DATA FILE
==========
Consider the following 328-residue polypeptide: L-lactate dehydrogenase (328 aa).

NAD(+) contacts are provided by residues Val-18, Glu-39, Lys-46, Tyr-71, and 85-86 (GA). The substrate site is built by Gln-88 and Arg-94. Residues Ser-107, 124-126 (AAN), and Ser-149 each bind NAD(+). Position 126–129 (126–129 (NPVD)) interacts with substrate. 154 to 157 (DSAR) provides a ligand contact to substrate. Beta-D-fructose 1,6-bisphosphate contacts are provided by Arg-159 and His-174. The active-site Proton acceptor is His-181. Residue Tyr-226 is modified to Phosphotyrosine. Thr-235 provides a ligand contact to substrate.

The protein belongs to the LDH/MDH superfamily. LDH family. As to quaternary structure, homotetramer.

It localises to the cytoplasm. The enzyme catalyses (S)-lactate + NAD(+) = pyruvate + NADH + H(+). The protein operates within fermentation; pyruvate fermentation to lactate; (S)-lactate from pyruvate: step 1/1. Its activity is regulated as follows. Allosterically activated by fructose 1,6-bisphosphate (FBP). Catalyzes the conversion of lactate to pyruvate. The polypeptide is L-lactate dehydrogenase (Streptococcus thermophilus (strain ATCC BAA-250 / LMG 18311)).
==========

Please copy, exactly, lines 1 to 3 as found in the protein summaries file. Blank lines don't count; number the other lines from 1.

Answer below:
Consider the following 328-residue polypeptide: L-lactate dehydrogenase (328 aa).

NAD(+) contacts are provided by residues Val-18, Glu-39, Lys-46, Tyr-71, and 85-86 (GA). The substrate site is built by Gln-88 and Arg-94. Residues Ser-107, 124-126 (AAN), and Ser-149 each bind NAD(+). Position 126–129 (126–129 (NPVD)) interacts with substrate. 154 to 157 (DSAR) provides a ligand contact to substrate. Beta-D-fructose 1,6-bisphosphate contacts are provided by Arg-159 and His-174. The active-site Proton acceptor is His-181. Residue Tyr-226 is modified to Phosphotyrosine. Thr-235 provides a ligand contact to substrate.

The protein belongs to the LDH/MDH superfamily. LDH family. As to quaternary structure, homotetramer.